To the rationale mind, God Himself is a bundle of contradictions and so is His creation. We see the contradictions of our existence everywhere because we cannot see the truth as it is, without the filters of our consciousness. The problem is much deeper than most of us assume. Our instruments of knowledge, the senses, are not perfect and judgment is clouded by our own perceptions. It is how we are created. It is the way our minds work. We cannot see the whole truth but only its divisions and aspects. We cannot measure truth without comparing and contrasting and without reference to another. We cannot comprehend truth all by itself, but only in parts.
This fragmented vision is responsible for our problems and suffering. When God incarnated upon earth willfully in the form of a human being, as Rama, to exemplify the the ideals of human life, He also suffered from this divided vision. If there is one incarnation of God, in which He did not perform any miracles or displayed any superhuman powers, but lived like an ordinary human being, susceptible the same human emotions and frailities, it is His incarnation as Rama. This is the moral of the epic Ramayana. In the story of Rama is hidden the moral that we should be aware of and guard ourselves against the foibles of human personality and the limitations of human consciousness by taking refuge in the dharma or the eternal law of God.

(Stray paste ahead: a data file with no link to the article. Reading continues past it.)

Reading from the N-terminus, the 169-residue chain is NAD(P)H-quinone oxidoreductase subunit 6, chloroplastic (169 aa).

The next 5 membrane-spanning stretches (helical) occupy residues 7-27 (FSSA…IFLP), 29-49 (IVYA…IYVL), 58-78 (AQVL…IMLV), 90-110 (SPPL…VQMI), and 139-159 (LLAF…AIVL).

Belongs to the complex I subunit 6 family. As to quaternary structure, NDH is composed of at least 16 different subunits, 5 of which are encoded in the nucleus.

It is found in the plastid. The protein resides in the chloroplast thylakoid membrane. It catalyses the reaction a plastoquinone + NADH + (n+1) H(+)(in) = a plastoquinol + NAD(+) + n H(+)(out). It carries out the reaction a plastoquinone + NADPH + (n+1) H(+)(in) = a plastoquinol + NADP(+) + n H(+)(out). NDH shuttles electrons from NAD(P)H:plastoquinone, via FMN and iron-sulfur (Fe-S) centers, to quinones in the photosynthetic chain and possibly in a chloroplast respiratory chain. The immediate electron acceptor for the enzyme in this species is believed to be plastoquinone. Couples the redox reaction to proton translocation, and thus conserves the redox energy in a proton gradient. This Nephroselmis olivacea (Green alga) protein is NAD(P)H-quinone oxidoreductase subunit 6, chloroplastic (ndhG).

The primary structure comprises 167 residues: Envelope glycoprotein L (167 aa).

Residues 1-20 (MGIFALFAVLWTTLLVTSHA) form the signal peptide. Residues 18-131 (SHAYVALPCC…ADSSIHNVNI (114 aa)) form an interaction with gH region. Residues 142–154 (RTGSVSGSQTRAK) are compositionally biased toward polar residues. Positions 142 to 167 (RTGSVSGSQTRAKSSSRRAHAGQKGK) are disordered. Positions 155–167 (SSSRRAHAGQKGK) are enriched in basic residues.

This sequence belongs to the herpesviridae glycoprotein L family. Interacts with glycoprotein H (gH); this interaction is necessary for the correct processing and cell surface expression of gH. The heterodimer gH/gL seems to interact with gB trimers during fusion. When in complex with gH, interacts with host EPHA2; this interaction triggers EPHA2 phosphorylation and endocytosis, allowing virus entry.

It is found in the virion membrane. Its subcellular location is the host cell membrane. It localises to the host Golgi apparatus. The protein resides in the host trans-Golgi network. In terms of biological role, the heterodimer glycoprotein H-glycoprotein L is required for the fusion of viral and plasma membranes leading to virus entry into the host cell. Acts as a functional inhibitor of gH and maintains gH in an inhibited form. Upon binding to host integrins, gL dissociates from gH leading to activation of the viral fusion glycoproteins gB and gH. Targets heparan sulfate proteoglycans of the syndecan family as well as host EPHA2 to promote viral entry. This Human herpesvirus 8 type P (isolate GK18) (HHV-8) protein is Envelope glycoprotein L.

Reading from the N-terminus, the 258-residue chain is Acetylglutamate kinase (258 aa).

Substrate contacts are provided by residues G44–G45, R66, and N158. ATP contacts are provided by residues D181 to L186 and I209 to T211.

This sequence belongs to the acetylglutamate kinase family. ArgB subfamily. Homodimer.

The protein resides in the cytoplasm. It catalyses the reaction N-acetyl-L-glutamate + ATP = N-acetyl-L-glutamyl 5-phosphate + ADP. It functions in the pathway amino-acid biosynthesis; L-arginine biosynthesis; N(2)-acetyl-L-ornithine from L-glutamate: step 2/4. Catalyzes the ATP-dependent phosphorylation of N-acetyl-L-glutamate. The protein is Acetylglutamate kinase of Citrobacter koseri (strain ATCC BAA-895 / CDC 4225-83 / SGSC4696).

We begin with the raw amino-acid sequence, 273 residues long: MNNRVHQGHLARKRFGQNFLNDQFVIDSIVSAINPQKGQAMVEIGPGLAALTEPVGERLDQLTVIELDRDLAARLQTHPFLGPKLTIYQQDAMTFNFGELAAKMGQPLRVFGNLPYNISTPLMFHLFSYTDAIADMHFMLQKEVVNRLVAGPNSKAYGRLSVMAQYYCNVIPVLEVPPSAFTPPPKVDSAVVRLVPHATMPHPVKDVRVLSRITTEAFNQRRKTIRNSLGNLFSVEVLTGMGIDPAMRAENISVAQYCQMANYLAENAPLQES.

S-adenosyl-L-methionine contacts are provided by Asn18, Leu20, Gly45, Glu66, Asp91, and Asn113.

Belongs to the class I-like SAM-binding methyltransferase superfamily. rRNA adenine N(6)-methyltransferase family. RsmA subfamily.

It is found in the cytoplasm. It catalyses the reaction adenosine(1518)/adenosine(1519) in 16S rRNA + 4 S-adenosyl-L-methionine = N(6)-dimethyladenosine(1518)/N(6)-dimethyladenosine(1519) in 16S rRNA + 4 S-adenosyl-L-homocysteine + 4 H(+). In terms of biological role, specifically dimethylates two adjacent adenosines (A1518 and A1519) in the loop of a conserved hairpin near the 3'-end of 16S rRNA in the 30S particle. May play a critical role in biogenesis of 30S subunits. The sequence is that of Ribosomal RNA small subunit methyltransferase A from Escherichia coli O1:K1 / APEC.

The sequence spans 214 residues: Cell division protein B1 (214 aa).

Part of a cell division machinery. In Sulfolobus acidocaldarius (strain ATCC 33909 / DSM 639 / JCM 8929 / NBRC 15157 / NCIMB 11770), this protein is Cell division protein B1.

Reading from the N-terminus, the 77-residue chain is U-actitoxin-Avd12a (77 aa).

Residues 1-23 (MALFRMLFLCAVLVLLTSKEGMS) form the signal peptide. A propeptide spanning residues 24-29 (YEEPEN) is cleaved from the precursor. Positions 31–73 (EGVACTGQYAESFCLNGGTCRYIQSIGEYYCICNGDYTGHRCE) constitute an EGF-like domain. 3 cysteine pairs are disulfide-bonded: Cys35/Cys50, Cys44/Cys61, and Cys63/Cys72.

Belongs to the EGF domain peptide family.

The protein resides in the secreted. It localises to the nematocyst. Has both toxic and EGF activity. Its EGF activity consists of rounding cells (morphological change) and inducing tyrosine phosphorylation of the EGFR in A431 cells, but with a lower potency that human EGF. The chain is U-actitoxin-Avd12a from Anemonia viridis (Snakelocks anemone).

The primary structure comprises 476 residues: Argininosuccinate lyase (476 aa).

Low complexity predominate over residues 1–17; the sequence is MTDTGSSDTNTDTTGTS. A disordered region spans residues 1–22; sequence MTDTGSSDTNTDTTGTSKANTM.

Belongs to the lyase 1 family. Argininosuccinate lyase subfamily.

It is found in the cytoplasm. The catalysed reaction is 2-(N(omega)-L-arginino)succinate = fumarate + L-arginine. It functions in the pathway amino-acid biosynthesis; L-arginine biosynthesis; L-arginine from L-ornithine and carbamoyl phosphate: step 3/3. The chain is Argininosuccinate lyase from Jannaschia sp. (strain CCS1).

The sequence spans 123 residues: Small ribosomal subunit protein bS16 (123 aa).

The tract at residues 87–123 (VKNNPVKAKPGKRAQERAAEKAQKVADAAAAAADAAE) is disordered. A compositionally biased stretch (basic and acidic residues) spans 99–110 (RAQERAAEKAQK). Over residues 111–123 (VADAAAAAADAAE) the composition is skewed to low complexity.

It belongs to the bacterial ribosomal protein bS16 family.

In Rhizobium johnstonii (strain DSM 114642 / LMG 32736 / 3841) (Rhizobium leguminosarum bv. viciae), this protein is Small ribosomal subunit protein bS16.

The Song of Rama breaths fresh air into age old story of the Ramayana. To the western readers who are not familiar with the story or the characters of the Ramayana, this book offers a chance to know the many hues and dimensions of the original epic. To those who want to refresh their memories of the epic this book offers a good alternative. Finally to all of us who are interested in the spiritual possibilities of human life, this book offers an opportunity to spend some quality time in the contemplation of God and filling our minds with spiritually powerful and mentally positive vibrations.